As part of its “Patch Tuesday” updates this month, Microsoft changed how Windows manages certificates.
These changes include a new automatic updater tool for Windows 7 and Windows Vista that will flag stolen or known forged certificates. This shift will have a big impact on companies and software vendors who use Microsoft’s implementation of public key infrastructure as part of their authentication and software distribution, especially if they haven’t followed best practices for certificates in the past.
Flame Keeps Security Wags on Alert
Talk to Me: Stuxnet, Flame a Global Alert
Stuxnet Warfare: The Gloves are Off
Flame: ‘20 Times Larger than Stuxnet’
New Stuxnet Waiting for Green Light
Stuxnet Loaded by Iran Double Agents
The changes come on the heels of revelations about the Flame malware, which used a rogue certificate authority that masqueraded as Microsoft in order to hijack the Windows Update mechanism. On June 8, Microsoft made changes to its Update service to prevent such attacks in the future. The changes announced June 11 go even further, moving to blunt the use of malware writers and attackers from using stolen or forged certificates of any kind.
The new certificate update tool will rely on a “Disallowed Certificate Trust List” maintained by Microsoft, according to a post on the Microsoft Security Response Center blog by Microsoft Trustworthy Computing spokesperson Angela Gunn. The tool will check the list daily, moving certificates found on the list to an “untrusted” store. In the past, moving certificates to untrusted status required manually updating them.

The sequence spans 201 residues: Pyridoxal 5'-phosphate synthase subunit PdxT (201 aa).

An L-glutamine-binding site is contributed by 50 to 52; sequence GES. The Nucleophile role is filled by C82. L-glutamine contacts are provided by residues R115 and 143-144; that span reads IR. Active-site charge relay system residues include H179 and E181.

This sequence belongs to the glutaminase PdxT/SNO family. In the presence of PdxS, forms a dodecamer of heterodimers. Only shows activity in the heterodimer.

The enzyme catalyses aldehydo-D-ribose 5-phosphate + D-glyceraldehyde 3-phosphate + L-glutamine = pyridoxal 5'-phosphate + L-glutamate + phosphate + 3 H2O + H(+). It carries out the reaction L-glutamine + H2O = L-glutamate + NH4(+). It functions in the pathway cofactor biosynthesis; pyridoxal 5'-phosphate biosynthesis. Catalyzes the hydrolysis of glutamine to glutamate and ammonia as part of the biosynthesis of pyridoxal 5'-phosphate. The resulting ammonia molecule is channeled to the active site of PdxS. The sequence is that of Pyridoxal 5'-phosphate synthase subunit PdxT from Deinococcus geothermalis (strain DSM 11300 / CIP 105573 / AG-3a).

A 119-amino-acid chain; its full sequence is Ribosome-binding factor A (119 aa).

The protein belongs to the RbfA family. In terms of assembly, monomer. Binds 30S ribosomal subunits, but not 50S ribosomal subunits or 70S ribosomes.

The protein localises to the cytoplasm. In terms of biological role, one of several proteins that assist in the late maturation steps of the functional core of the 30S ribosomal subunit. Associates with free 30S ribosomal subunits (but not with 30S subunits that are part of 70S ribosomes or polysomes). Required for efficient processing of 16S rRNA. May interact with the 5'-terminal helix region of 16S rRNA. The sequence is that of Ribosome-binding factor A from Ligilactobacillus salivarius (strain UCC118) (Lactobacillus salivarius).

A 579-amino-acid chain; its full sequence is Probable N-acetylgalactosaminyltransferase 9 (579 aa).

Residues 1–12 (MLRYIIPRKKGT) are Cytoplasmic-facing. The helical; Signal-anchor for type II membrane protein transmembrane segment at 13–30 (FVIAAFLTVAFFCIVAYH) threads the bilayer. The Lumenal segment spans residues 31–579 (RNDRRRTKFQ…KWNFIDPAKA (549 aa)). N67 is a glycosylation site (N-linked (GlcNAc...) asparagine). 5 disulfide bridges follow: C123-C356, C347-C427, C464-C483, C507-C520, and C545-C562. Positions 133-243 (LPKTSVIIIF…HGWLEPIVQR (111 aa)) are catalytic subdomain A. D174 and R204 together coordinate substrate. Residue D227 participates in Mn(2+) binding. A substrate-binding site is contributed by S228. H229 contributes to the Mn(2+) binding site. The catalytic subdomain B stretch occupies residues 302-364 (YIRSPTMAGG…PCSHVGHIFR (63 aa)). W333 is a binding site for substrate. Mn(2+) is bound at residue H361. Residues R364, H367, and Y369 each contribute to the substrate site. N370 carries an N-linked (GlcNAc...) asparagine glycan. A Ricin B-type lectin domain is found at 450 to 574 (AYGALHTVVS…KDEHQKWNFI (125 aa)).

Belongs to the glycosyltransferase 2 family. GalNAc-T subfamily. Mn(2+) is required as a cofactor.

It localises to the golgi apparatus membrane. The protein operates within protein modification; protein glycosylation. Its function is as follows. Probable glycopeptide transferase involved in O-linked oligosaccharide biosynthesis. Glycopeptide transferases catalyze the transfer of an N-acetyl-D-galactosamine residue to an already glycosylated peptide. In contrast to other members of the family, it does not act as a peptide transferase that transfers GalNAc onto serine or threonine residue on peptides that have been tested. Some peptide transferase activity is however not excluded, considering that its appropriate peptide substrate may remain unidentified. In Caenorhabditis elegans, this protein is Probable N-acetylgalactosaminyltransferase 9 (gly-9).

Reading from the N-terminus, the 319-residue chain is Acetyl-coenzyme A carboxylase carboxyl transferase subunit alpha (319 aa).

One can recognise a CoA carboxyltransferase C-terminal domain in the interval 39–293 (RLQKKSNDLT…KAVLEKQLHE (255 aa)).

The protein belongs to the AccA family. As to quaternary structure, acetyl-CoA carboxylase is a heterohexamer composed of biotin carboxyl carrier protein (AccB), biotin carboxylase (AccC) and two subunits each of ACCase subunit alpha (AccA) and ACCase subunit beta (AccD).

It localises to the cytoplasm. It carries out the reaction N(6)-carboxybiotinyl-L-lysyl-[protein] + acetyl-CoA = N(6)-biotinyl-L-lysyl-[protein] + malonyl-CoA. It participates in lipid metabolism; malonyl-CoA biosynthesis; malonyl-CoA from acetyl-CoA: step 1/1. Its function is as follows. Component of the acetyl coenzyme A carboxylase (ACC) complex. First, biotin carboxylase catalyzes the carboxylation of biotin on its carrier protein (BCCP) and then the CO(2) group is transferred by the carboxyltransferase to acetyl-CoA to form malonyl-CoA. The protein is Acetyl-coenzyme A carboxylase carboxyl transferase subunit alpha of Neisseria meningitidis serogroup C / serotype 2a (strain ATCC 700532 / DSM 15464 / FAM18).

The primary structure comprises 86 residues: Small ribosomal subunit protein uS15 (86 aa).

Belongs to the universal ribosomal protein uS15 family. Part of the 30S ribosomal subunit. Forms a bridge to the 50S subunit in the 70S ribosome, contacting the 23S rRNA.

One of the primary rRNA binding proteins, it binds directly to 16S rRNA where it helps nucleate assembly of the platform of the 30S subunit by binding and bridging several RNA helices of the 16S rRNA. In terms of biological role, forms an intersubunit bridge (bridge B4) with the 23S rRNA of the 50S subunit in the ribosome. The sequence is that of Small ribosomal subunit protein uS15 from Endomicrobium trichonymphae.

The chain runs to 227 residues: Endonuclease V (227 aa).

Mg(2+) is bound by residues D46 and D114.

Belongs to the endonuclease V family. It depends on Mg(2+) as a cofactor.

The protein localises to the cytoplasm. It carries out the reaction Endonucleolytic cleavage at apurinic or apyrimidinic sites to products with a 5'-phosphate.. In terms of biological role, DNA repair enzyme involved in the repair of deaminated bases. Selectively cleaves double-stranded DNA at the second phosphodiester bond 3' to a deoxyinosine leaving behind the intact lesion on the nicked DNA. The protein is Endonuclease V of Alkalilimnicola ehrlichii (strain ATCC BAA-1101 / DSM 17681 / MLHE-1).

Microsoft also gave advance warning of an update to how Windows manages certificates that will blanket invalidate certificates that don’t have adequate security. Certificates with RSA encryption keys of less than 1024 bits will automatically be invalid. “Once this key length update is released, we will treat all of these certificates as invalid, even if they are currently valid and signed by a trusted certificate authority,” Gunn said.